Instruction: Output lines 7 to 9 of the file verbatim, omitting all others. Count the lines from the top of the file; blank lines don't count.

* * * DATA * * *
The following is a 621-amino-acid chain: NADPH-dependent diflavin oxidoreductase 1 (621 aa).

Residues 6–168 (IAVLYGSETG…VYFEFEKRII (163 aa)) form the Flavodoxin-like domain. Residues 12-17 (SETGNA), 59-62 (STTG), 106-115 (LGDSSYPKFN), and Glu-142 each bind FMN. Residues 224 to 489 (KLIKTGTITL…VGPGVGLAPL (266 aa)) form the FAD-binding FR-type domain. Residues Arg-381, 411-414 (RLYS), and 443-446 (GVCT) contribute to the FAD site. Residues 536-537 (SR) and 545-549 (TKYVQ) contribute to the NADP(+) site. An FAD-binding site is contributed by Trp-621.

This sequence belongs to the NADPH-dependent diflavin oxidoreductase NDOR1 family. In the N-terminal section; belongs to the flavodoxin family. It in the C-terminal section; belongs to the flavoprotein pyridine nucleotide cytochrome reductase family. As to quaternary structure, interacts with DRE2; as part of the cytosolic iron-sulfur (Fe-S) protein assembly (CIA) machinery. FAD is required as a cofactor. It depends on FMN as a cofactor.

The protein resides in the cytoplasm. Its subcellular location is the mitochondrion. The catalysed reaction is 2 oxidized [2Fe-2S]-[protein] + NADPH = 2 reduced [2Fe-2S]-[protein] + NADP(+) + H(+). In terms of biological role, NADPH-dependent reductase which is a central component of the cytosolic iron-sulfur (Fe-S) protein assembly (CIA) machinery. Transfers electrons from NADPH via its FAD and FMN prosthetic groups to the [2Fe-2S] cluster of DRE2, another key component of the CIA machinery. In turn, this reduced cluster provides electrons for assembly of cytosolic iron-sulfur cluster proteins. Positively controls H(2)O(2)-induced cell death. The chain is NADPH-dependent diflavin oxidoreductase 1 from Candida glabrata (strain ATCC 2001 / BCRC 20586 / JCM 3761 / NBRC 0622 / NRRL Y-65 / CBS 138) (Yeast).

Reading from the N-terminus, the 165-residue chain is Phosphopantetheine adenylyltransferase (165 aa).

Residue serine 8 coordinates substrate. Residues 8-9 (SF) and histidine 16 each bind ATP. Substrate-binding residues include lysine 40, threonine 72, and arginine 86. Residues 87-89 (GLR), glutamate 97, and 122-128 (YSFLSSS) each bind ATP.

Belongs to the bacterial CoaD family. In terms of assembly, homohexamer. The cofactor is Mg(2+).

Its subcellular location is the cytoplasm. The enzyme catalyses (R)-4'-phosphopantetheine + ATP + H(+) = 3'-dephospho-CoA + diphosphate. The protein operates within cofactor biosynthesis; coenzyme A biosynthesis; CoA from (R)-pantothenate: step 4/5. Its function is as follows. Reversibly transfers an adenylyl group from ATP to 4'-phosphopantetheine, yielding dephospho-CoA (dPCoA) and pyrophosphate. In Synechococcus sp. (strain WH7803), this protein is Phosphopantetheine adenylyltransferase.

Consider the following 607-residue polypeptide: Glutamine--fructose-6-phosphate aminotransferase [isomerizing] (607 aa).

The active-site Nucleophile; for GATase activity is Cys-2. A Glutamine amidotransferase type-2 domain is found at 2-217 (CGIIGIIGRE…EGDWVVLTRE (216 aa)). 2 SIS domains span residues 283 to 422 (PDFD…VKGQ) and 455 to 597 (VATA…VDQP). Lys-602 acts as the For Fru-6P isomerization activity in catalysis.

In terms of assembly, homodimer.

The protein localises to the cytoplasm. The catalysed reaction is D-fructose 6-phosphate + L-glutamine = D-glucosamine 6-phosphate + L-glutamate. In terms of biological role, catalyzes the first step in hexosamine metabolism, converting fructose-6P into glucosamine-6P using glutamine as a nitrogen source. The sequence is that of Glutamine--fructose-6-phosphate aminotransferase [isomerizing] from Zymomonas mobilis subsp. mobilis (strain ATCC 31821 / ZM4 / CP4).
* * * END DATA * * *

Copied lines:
Belongs to the bacterial CoaD family. In terms of assembly, homohexamer. The cofactor is Mg(2+).

Its subcellular location is the cytoplasm. The enzyme catalyses (R)-4'-phosphopantetheine + ATP + H(+) = 3'-dephospho-CoA + diphosphate. The protein operates within cofactor biosynthesis; coenzyme A biosynthesis; CoA from (R)-pantothenate: step 4/5. Its function is as follows. Reversibly transfers an adenylyl group from ATP to 4'-phosphopantetheine, yielding dephospho-CoA (dPCoA) and pyrophosphate. In Synechococcus sp. (strain WH7803), this protein is Phosphopantetheine adenylyltransferase.

Consider the following 607-residue polypeptide: Glutamine--fructose-6-phosphate aminotransferase [isomerizing] (607 aa).